Today was the day to make and can a batch of peach jam. I had the peaches, and the temperatures outside were mild, as opposed to tomorrow when it will be HOT. Trust me, canning is much more plesant when it isn't super hot.
One of the keys to having great canned food, is starting with great produce. These peaches were amazing. So very sweet, juicy, and their skins just slipped right off. I got these peaches from The Fruit Club. (If you live in Lincoln, they have another truck coming next Wednesday, July 15th. I plan to get another 25# box then... to make and freeze pies, and peach slices).
The first step is to blanche the peaches. This simply means you will have a large pot of hot/simmering (just below a boil) water, and a sink full of really cold (ice) water. Put several peaches into the hot water for 2 minutes. Take them out (use tongs!) and put into the ice water. Then the peels should slip right off. Then cut the peaches in half and remove the pit. Make sure you get the entire pit. Next up is dicing the peaches. Since this is for jam, it doesn't have to be pretty. In fact, I really like random oddly shaped pieces. Just make sure your pieces are of similar size. I just lay the peach halves onmy cutting board and rough chop through the peaches a couple of times.
After you've gotten the peaches diced, they go into the pot. I follow the recipe on the Pectin Box. It is basically 1 cup of sugar per 1 1/3 (one and one third) cups of diced peaches. Cook the peaches and sugar until it's boiling.
Notice the pot change??? Well I chose too small of a pot, and shortly after turning the burner on I had peaches and sugar running over the edges... so I had to upgrade the pot size. Note... it is always better to start with a pot bigger than you think you need. ANYWAY. Simmer the peaches and sugar until they are at a good rolling boil. Do you see that foamy guck on top? Use a spoon and skim that off. I do this several times while it is coming up to a boil. It will help so when you can your jam, it is a pretty clear jam and not murkey looking.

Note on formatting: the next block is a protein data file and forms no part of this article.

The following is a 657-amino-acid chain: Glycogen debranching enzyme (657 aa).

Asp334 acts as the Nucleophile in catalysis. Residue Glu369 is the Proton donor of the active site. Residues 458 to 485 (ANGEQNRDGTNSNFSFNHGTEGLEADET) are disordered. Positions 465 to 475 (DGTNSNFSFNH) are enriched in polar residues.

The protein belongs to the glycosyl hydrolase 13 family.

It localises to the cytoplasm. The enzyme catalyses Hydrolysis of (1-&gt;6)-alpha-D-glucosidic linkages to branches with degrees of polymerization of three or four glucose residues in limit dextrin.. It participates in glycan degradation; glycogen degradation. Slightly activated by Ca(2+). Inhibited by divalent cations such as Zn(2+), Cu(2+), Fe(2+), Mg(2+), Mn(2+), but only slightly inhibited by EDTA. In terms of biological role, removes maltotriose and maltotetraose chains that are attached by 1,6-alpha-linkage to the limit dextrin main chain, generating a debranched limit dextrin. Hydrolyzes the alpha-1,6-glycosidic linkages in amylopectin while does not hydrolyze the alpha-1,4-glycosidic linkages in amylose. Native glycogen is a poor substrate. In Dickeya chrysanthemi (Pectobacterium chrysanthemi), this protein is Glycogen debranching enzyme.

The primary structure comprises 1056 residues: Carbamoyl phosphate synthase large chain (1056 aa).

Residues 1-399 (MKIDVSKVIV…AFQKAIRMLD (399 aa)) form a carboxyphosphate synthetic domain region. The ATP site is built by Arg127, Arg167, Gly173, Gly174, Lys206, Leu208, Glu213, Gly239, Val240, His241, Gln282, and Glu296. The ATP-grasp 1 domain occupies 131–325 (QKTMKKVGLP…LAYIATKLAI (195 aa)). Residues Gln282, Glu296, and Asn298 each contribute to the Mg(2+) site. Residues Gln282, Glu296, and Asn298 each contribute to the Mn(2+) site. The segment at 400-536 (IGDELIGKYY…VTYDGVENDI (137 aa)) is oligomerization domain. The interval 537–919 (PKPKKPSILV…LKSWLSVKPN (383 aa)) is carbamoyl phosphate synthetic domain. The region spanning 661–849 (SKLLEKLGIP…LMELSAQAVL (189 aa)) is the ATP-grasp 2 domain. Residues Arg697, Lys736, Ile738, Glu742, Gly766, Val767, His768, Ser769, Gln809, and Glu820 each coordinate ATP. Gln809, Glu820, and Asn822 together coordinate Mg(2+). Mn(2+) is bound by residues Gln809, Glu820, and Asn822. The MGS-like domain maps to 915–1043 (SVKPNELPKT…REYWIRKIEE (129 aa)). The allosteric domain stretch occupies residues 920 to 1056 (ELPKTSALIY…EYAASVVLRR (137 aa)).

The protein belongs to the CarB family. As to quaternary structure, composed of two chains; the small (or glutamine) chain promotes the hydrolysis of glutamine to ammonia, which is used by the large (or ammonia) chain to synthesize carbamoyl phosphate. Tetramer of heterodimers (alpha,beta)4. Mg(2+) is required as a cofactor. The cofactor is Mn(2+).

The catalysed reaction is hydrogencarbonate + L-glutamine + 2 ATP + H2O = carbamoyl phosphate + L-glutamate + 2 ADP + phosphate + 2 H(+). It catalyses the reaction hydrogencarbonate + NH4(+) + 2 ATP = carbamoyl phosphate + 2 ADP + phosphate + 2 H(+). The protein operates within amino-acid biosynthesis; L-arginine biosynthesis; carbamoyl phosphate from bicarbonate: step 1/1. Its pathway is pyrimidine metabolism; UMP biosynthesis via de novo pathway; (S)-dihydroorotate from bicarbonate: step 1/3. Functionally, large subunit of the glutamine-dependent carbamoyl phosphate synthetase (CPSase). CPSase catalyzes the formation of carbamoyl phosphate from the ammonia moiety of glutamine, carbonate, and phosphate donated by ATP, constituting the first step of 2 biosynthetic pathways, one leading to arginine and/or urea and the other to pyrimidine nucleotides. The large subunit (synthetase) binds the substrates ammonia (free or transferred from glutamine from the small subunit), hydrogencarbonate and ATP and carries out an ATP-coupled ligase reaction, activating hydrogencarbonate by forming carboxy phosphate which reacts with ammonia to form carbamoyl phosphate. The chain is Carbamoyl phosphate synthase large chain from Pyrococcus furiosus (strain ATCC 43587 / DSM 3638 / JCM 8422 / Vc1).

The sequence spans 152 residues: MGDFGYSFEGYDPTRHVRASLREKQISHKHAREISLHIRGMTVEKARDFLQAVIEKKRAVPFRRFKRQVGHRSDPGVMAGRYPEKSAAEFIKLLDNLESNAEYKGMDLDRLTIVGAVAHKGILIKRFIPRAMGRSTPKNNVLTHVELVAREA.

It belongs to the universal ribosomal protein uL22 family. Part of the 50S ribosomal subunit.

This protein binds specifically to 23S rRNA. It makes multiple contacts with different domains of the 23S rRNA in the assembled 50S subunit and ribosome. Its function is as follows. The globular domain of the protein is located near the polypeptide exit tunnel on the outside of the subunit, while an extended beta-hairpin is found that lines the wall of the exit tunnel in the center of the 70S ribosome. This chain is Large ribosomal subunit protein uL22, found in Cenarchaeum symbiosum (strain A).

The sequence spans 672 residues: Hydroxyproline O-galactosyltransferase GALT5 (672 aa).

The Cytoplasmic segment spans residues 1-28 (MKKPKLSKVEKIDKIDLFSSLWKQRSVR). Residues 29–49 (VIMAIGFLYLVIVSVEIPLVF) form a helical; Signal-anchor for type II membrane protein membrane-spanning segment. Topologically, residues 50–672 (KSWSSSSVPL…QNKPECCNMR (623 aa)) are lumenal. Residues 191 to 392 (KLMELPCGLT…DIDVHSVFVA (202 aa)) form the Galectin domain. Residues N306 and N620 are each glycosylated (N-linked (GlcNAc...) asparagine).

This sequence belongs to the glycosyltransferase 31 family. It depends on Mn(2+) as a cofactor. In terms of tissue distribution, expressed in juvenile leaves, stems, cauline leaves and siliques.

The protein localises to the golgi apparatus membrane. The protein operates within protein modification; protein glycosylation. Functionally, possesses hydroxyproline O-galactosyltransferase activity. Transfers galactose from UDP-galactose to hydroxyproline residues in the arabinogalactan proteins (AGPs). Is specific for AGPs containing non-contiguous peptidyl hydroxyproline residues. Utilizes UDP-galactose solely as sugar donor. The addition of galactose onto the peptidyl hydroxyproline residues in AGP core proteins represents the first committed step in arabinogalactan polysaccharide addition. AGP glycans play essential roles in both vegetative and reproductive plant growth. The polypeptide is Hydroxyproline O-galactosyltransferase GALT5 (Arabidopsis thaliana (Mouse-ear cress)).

Next, add the pectin. Follow the directions on your package of pectin. You CAN make pectin free jam, but it just doesn't thicken up enough for what I like in jam. After you add the pectin, return to a rolling boil, continuing to skim any of the foamy guck off.
The next step is probably the most imporant. And I didn't take any pictures. You must have sterile jars and lids and rings. I do this by running the jars and rings through the dishwasher, and putting the lids in a small pan of simmering water on the stovetop. CAREFULLY fill the jars. You want to leave about 1/4" space at the top. TAKE THE TIME to go back and carefully wipe the top of each jar. You don't want ANYTHING there. If there is a bit of jam on the jar top, the lid won't seal. And then you will be sad.
Finally, put the jars into your canner. I don't actually have a "canner" I have a REALLY LARGE stock pot. And it works. And I'm lucky. It doesn't have a rack, so the jars sit on the bottom, which can get too hot and cause your jars to crack. I need a canner. Perhaps that should be on my Christmas List. Anyway. Put the jars into warm (not boiling) water. The water should cover the jar lids by an inch or 2. Then turn on the heat and bring the water to a gentle boil. Once the water starts boiling (not when you turn the heat on, when the water is boiling) start your timer. You should boil for 10 minutes. (Times need adjusted if you live in a higher altitude than 1,000 feet above sea level...Lincoln btw... is 1, 127 feet... so the 10 minutes works).
After they process for 10 minutes take them out of the water. Having a "jar grabber thing" is really helpful here, although I've done it with tongs before. Set on a towl and just leave them alone. It is tempting to "push on the tops." But, refrain. Soon you will hear the "ping ping ping'ing" of the lids sealing.
Aren't those just gorgeous little jars of sunshine!? This is also a lovely gift with a loaf of crusty bread! That is if you want to share! ENJOY! Let me know if you try this out!! It isn't nearly as difficult as you might think!